I'm thinking it might be fun to incorporate some of these while at events–especially if in a zone where "period" is required...which I can't go in yet because I don't have a full period kit. Not enough time or money to put together at the moment. :/
Some that SCAdians might be familiar enough with, or you may use often enough for frequent companions to easily learn are below. The format is English word- Ossetian written alphabet- English phonetic pronunciation. All are from
Hello                        Салам                 salam
     SCAdians may recognize this because it sounds like (or at least very similar to) the Arabic word for "peace", used in a similar way. Think "peace be upon you/and upon you peace".
How are you            Куыд цæрyт?     Kwyd tsærut?
Goodbye(1)             Фæндараст         fændarast
Goodbye(2)             хорзæй баззай    horzæï bazzaï
     I'm not sure what the difference is.
Please                      дæ хорзæхæй     dæ horzæhæï
Thanks (so much)     (стыр) бузныг    (styr) buznyg
Yes                          о                          o
No                           нæ, нæы             næ, næy
I am sorry                ныххатыр кæн    nyhhatyr kæn
Excuse me               бахатыр кæн       bahatyr kæn

Tuesday, April 1, 2014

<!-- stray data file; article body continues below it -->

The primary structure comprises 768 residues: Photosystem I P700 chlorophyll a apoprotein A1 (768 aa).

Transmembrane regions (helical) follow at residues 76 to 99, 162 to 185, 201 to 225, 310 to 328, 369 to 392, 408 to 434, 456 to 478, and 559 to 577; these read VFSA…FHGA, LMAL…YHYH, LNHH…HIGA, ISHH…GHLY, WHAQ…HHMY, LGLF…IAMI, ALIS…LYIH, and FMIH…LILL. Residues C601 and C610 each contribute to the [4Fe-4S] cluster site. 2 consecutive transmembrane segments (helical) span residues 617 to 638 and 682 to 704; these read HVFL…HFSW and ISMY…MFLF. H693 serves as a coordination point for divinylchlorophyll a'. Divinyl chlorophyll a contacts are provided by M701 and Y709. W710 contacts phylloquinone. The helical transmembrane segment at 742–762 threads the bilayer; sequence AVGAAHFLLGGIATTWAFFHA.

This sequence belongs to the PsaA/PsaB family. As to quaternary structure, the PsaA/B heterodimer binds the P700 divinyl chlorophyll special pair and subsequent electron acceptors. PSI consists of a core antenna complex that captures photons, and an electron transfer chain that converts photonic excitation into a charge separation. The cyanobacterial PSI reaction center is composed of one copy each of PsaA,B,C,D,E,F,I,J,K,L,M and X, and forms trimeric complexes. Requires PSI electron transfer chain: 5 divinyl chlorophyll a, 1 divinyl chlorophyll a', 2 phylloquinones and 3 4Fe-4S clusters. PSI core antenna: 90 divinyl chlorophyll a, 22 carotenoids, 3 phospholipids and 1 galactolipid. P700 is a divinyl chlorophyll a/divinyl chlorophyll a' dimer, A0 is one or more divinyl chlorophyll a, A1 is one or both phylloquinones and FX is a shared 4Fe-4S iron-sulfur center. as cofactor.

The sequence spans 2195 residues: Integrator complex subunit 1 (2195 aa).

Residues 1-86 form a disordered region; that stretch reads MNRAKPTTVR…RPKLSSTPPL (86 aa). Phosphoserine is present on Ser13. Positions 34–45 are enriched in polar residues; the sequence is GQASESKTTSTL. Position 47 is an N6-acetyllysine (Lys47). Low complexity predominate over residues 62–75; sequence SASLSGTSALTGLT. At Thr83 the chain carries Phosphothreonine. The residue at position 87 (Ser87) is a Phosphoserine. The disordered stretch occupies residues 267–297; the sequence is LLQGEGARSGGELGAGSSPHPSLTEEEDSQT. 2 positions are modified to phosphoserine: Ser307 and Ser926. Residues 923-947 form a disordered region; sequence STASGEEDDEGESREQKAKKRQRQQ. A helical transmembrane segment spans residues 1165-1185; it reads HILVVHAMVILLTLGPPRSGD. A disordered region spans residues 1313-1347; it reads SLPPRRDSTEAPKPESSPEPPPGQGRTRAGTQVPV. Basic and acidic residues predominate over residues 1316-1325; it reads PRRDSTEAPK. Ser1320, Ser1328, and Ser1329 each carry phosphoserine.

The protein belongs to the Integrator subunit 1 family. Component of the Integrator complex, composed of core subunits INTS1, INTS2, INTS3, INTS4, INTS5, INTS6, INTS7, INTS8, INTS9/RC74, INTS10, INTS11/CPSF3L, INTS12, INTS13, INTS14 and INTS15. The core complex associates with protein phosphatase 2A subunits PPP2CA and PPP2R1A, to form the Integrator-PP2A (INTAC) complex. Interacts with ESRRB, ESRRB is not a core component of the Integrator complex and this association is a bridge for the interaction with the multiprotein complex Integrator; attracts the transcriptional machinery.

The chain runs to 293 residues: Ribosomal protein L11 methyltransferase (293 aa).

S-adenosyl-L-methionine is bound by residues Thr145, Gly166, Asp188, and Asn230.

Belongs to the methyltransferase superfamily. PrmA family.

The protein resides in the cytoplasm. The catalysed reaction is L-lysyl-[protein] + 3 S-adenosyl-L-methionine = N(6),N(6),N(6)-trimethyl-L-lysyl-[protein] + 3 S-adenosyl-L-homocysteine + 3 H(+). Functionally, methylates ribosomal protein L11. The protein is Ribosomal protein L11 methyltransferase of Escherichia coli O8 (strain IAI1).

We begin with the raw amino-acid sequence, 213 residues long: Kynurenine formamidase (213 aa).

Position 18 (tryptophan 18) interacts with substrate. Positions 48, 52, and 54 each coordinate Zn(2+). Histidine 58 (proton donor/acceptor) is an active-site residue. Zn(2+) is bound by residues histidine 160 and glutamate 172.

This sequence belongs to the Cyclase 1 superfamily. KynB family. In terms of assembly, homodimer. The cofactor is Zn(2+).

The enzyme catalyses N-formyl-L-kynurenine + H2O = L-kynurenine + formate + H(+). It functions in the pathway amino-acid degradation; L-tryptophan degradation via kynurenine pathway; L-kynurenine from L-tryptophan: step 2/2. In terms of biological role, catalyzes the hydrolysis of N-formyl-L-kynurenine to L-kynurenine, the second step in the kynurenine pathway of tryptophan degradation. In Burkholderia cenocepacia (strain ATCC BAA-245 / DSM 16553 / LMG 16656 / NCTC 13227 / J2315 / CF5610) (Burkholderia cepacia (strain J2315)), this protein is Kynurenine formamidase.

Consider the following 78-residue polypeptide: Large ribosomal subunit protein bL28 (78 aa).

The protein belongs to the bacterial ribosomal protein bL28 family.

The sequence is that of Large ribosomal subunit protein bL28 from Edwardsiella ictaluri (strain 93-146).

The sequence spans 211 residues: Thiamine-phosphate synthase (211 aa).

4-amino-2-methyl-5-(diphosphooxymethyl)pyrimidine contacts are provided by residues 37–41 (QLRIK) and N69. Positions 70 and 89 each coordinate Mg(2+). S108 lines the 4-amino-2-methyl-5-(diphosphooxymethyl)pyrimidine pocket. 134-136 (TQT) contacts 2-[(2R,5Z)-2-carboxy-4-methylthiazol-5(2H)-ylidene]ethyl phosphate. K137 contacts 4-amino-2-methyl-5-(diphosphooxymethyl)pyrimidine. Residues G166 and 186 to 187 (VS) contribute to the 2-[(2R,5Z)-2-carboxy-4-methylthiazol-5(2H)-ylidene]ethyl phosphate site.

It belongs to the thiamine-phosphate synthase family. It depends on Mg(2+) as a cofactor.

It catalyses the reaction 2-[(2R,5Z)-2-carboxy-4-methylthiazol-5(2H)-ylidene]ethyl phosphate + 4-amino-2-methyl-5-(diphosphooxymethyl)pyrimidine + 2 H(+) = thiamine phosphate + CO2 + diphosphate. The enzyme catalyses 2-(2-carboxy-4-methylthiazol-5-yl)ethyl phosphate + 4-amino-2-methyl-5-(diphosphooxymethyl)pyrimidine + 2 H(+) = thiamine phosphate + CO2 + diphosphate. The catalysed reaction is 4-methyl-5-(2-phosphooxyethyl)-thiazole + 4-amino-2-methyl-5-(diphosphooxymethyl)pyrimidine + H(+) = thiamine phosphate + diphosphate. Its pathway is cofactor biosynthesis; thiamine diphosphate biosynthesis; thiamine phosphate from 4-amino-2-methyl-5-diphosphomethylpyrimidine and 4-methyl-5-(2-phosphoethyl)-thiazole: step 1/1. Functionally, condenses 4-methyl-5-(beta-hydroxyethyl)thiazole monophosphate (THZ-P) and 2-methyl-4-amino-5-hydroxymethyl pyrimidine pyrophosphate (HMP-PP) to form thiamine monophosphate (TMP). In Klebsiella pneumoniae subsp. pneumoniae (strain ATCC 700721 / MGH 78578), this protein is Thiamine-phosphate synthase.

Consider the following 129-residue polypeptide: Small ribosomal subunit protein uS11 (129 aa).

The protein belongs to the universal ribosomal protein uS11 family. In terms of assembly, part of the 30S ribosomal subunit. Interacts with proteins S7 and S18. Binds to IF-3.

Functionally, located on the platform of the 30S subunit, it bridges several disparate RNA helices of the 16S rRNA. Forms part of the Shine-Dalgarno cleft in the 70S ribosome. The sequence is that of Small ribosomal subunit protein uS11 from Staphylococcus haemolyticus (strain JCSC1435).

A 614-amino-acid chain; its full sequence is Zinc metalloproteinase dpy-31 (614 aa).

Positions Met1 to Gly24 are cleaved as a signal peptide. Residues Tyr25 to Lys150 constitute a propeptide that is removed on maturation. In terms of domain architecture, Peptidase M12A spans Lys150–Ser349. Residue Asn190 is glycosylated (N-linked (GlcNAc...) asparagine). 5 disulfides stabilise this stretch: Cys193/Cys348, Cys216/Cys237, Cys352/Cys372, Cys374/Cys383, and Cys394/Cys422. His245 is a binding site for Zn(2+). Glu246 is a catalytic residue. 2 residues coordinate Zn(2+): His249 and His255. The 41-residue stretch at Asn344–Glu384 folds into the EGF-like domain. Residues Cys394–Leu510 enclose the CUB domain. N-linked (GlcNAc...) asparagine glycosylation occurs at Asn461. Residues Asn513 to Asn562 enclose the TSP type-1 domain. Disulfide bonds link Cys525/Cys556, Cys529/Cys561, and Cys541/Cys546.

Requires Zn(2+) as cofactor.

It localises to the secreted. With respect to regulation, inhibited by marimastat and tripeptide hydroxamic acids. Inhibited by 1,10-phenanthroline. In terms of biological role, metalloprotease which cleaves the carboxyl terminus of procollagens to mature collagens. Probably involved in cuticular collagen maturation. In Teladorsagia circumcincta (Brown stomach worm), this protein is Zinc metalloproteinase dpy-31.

No Two Truths and a Lie This Year

Alas, I'm still too busy. Fortunately, it's been the "getting things done" kind of busy as opposed to last semester's "running around in circles not advancing my career" kind of busy.I missed making a post in March (I was writing a ton of grants to fund research trips to Europe and Asia later this year) and I don't want to leave you guys hanging, so I'll be doing a quick, small post every Monday this month. I haven't had time to do any Sarmatian-specific research, so these will be about something I'm already familiar with- animals. Each Monday, I'm going to post information about an extreme animal that shared the steppes and its waterways with the Sarmatians. I've talked a lot about the Sarmatians, but not so much about the environment in which they lived, and context is good. So this will be a step (albeit a sensationalist one) toward doing that.